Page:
When a major deal contributes to 50% year-on-year growth, how do you make sure you upscale without damaging other client relationships, make sure you don’t grow beyond your means (a sure-fire killer for many eager entrepreneurs who weren’t ready for the growth), oh, and get the deal in the first place?
First things first when securing a big deal, is either finding the right client for your idea, or choosing a prospect and then tailoring an offering to their needs. This isn’t about you; it’s about them.
In the case of Velti Events, Paul Veltman has understood the value of a major event like the Durban July since he launched his business in 2010.
This wasn’t his first Durban July, but it was his biggest, mainly because instead of selling a model, he pitched an idea with a big media partner already attached – and then, once interested, built the model around them.
Once you’ve chosen a prospect, get the pitch right. The key is to show real return on investment, and be clear about how you’re going to do that.
Veltman had already worked with MTV in 2011. Having proved himself, he was able to pitch an even bigger event for 2013.
Sometimes you have to start smaller before you can land that dream partnership.
Once you have one key player in place, the rest will follow. It’s important to have a holistic view of what you’re trying to achieve, and a clear strategy on how to get there.
In Veltman’s case, MTV was the magic piece in the puzzle. Once the media partner was secured, Fish Eagle Brandy, Playstation and Wella Koleston fell into place. It’s important to hone your focus. If too many brands were approached all at once, the driven focus over four months that it took to get the MTV deal secured wouldn’t have happened.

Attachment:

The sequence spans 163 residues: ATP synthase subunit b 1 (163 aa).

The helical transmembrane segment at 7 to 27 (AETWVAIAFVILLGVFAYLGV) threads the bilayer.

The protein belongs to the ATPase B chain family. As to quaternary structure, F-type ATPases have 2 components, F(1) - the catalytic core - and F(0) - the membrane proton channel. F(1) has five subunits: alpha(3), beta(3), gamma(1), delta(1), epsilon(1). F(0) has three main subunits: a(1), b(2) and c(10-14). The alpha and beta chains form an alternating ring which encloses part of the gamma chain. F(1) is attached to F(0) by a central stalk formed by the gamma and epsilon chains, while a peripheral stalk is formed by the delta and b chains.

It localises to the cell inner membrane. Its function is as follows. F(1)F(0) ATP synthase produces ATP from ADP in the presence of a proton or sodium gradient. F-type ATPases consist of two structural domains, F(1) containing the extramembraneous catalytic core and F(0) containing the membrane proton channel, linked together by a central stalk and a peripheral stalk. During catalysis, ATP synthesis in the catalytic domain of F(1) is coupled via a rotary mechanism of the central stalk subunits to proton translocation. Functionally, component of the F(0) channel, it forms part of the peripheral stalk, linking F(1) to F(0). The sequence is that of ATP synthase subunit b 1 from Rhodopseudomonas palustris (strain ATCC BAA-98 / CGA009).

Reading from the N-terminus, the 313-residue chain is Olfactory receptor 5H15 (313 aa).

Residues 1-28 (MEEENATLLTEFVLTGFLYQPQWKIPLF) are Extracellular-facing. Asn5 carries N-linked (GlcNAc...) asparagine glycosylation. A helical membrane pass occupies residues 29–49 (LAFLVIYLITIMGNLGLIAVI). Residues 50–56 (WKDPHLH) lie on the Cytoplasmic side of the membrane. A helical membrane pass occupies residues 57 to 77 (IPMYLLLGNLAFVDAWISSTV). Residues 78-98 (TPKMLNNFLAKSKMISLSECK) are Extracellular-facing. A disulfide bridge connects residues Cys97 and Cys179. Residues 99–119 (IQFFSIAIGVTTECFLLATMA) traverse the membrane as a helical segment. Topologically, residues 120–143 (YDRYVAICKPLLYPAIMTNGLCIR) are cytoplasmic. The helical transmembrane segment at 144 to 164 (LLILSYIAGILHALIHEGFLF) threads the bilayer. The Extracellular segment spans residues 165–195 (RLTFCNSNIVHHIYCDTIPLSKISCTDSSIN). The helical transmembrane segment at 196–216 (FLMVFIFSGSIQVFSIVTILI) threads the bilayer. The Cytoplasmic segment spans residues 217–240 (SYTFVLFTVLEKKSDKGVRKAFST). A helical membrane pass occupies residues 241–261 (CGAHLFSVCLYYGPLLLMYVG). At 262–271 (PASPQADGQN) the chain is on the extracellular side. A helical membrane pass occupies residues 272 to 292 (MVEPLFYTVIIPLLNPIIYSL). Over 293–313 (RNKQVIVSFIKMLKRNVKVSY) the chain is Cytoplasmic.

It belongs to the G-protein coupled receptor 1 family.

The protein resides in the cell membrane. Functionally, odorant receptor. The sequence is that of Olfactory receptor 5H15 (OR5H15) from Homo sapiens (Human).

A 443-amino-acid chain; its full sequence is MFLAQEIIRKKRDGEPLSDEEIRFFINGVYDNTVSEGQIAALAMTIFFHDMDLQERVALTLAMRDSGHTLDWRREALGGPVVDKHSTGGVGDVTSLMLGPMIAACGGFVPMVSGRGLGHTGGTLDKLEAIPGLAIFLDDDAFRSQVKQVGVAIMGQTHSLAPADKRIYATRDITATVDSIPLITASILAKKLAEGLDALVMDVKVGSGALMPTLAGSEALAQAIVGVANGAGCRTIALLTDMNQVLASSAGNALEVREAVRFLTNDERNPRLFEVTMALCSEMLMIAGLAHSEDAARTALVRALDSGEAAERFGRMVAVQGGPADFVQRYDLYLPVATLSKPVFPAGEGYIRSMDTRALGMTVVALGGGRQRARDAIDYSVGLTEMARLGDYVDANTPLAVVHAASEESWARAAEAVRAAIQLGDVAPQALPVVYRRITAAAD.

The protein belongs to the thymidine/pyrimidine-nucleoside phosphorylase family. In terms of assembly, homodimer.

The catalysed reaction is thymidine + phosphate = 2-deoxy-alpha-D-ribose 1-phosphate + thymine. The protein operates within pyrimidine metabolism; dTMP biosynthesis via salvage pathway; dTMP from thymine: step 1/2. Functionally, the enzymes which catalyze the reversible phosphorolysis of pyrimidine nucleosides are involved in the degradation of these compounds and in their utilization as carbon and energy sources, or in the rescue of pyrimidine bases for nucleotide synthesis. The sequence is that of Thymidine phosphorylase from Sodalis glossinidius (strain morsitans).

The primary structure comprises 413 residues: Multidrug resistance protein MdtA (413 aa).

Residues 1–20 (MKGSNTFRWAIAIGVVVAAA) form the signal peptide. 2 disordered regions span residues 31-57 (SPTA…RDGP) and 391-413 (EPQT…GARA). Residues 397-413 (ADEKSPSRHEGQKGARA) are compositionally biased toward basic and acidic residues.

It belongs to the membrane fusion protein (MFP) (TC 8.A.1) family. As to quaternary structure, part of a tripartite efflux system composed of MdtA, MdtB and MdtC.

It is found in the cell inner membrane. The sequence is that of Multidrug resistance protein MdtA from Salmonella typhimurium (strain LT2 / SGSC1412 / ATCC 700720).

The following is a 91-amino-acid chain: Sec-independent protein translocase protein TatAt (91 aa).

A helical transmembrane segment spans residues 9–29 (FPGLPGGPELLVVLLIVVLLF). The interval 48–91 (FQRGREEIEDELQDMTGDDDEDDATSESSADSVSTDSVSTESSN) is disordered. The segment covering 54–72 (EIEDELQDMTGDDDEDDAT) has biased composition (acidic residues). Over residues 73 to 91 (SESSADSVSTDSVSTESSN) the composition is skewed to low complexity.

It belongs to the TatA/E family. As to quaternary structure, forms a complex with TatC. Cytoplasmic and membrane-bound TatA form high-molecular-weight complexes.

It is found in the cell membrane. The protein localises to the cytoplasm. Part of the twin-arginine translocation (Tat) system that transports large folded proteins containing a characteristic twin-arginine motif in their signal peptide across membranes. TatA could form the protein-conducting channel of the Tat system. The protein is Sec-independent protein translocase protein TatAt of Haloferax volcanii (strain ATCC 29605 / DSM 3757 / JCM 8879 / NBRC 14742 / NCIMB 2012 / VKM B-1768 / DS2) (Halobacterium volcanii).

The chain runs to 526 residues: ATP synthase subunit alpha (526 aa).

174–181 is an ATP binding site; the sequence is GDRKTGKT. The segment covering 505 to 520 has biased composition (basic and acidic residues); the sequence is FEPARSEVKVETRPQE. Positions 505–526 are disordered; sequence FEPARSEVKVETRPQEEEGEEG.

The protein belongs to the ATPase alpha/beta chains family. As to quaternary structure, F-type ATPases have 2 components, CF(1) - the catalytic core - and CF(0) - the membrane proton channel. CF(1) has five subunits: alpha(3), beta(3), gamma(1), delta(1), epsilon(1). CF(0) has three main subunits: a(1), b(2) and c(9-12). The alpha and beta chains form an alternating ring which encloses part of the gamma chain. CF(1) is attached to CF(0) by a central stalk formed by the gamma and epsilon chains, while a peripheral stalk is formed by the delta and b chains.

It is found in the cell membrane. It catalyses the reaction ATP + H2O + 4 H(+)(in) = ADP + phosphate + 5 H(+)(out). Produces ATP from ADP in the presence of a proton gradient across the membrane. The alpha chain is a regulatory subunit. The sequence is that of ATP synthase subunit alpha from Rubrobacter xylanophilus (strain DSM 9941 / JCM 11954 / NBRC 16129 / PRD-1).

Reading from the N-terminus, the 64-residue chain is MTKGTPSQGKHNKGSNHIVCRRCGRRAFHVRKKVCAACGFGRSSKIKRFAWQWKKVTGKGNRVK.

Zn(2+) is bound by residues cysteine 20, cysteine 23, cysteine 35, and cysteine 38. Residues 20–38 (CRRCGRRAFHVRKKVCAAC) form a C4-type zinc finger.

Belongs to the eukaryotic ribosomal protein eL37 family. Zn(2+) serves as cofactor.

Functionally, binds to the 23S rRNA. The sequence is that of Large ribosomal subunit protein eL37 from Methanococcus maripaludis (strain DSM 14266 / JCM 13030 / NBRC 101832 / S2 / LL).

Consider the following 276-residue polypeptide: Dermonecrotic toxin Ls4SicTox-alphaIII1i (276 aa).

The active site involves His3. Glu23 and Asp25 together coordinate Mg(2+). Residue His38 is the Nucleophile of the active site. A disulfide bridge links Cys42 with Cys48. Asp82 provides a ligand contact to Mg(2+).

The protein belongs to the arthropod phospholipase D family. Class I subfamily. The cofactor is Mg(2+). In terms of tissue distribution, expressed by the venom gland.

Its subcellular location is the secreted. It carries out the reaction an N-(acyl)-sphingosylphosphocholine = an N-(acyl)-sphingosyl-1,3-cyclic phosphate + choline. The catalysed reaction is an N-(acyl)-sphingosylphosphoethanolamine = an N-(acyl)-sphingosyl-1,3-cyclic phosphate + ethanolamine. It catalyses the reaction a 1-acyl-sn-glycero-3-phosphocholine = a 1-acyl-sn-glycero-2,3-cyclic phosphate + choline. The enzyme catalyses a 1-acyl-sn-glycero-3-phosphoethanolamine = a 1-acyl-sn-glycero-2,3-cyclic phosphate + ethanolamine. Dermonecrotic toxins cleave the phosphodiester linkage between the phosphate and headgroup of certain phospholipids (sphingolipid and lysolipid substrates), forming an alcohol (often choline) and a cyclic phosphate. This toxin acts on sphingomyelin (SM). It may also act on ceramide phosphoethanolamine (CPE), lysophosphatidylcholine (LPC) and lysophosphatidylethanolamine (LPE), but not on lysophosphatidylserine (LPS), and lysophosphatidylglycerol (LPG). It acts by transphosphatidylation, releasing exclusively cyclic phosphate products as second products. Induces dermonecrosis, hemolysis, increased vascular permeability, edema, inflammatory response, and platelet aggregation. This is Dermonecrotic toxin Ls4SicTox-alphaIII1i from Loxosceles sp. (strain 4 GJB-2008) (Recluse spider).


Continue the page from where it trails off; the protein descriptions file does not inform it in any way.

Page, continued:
Once the deal is underway, don’t neglect your other clients.
Velti Events follows a clear strategy: Instead of hundreds of clients, Veltman has focused on 35 high-value clients. This means he can upscale as a client is secured without detracting from his existing clients because the business never spreads itself too thin.
Make sure you can deliver on your promises.
This means careful planning and research. When you’re doing what you’ve always done you’re in safe territory. Growth is by its very nature risky, which means you need to think about every eventuality, and understand where those risks lie (and then plan for them).
In Veltman’s case, the event was extremely cash flow intensive. He needed to ensure he could pay for everything throughout the event while also taking care of all of the other ongoing projects around the country, and this meant he needed millions in cash in the bank.
This took careful planning, meetings with his bank manager, and keeping a sharp eye on expenses. Without cash in hand, the entire event would have been a disaster.
For great return on investment and to ensure future partnerships, make sure the deal you are pitching suits the client.
Veltman won’t pitch an event to brands whose strategies don’t align with what the event offers. Brand synergy is extremely important in experiential marketing, and Veltman’s differentiator is being able to show clear ROI. If the mix is wrong, this won’t be possible.